A_Patrick Step 09

-STEP 10: Repeat steps 6 and 7 for the final two sections.

A_Patrick Step 10

-STEP 11: After the ribbon has been glued over the last of these sections, it will be back at the first tight roll that was glued in place, and where the ribbon began between sections 1 and 2. Cut off any remaining ribbon close to the binding.

A_Patrick Step 11

Add mail or other papers that need sorting and enjoy!

Tips!

To make the cut through the depth of the phone book section, hold the ruler down very tightly and start slicing through the pages with a sharp, extendable cutting blade. Cut slowly over and over, trying not to slice through too much at once. Keep a firm grip on the ruler so it will hold the bulk of the book in place, resulting in an even cut. The slice doesn’t have to be perfect, however, because once the letter holder has been rolled, the imperfections won’t be noticeable. The section that is being sliced off will slide away from the cut line so it is easier to see. Continue slicing and extending the blade until the book section is sliced completely through.

In lieu of cutting your phone book with a craft blade, check with your local office supply store. It may have an industrial paper cutter that can slice through any book with ease.

A_Patrick Finished 03

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9 Comments

The Paper Pinata

That is so neat! It almost looks like those fancy swirly candies (I have no idea what they’re called lol). I wonder if you could find something to glue to the front of it to make it look like a peacock :) Regardless, I think it’s really cool you found a way to upcycle the ol’ booster seat lol.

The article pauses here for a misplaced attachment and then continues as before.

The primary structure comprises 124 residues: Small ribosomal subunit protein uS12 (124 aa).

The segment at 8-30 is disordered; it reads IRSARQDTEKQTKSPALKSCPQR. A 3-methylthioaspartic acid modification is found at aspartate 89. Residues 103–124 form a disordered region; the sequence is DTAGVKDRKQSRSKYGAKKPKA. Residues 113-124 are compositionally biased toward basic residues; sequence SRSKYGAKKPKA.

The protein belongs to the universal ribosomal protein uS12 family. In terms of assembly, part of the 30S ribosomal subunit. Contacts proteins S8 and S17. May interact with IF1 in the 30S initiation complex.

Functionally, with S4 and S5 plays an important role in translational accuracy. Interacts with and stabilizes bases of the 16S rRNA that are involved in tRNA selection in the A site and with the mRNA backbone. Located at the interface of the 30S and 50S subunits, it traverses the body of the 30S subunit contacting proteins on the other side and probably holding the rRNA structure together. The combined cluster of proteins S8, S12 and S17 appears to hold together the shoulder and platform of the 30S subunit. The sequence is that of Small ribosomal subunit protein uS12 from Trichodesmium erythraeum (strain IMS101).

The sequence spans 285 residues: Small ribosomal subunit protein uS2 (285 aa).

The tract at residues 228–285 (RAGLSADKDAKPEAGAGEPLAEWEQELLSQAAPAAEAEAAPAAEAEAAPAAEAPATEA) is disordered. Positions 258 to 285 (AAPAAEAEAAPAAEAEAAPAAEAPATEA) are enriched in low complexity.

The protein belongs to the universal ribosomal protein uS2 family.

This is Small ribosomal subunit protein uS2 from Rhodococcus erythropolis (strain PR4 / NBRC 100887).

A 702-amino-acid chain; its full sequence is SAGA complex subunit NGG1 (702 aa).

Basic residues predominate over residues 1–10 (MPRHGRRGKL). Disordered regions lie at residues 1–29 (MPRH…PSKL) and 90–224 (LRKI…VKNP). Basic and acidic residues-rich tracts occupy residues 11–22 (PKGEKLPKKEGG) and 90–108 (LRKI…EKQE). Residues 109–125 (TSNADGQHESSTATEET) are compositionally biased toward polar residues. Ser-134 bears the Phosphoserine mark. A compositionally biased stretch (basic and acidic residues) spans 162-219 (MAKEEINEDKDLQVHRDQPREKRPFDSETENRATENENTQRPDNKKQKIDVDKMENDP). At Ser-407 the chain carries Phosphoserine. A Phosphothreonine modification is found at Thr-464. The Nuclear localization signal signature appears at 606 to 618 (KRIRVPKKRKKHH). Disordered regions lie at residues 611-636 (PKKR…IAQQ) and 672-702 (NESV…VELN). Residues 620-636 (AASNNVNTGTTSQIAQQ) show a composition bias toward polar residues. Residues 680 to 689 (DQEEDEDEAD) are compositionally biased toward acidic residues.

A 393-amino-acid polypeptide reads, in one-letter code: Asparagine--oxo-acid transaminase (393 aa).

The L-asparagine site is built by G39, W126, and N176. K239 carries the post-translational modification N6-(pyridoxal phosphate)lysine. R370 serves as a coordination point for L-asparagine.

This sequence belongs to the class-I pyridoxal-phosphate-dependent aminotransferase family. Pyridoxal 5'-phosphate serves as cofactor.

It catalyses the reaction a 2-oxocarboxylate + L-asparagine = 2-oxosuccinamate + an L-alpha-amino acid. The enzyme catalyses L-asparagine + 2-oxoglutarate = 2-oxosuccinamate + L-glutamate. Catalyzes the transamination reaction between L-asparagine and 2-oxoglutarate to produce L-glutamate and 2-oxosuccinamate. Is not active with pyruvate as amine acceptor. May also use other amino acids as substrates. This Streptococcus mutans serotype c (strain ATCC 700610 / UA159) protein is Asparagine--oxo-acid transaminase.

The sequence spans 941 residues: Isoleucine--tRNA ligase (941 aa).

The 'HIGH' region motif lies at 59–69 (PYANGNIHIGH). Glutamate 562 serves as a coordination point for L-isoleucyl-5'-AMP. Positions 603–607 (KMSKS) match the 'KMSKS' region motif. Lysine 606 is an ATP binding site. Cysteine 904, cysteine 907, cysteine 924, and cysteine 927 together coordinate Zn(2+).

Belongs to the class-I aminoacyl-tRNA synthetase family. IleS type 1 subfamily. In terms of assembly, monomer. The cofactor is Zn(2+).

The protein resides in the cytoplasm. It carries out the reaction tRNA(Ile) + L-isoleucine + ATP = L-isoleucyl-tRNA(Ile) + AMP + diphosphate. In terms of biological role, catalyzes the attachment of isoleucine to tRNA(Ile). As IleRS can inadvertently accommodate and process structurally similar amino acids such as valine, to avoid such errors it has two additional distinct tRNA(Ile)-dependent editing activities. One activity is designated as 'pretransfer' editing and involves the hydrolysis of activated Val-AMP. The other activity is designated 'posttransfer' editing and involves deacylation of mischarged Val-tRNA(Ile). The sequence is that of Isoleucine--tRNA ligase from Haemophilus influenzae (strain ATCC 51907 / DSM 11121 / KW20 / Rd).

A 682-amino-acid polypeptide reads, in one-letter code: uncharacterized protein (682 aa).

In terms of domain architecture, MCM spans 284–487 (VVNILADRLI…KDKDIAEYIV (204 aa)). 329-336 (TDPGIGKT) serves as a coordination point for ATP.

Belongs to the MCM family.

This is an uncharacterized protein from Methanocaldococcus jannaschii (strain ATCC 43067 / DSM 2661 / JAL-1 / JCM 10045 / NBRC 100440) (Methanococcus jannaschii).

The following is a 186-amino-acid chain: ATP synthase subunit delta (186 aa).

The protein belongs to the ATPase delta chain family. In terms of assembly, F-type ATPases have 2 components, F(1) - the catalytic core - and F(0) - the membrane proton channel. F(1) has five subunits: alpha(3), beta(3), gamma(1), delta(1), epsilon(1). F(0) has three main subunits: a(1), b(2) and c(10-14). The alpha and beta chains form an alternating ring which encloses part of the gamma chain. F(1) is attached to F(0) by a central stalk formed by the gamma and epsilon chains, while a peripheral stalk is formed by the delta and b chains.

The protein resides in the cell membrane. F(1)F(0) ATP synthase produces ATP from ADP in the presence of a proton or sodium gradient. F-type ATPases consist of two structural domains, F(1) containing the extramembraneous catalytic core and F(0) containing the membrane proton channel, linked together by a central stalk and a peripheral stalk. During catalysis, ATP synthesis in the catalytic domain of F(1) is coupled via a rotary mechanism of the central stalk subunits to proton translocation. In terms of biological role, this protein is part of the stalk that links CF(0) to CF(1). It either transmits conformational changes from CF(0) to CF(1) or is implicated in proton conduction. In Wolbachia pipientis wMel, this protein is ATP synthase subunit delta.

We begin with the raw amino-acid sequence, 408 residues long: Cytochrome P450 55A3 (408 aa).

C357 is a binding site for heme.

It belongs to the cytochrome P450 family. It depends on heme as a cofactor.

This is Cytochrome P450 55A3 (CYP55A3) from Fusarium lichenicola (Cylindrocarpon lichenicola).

George Eastman

Great idea!! Teach your kids to do this too and while you’re at it contact your local schools to get this in their arts and crafts program.

One can upcycle anything from junk mail catalogs and magazines to old worn-out, out dated school books and dictionaries. The bonus is keeping this stuff out of our landfills.

George Eastman

Stacia

This is actually incredibly cute and clever! Perfect for the Christmas holiday, too. Thanks for sharing!

Tayler

This is so cool and cute! I’ve always thought phonebooks are pointless. They’re such a waste and should stop being printed. Love this idea!

Linda

Wow what a great idea!
I thought it would be kind of a mission impossible, but it seems really easy!
Thanks for sharing this with us, for me, as a book lover, I really love it!

Mindy Fox

Great project! I love the idea of upcycling phone books, a big waste of resources. This is a book hack I can get behind.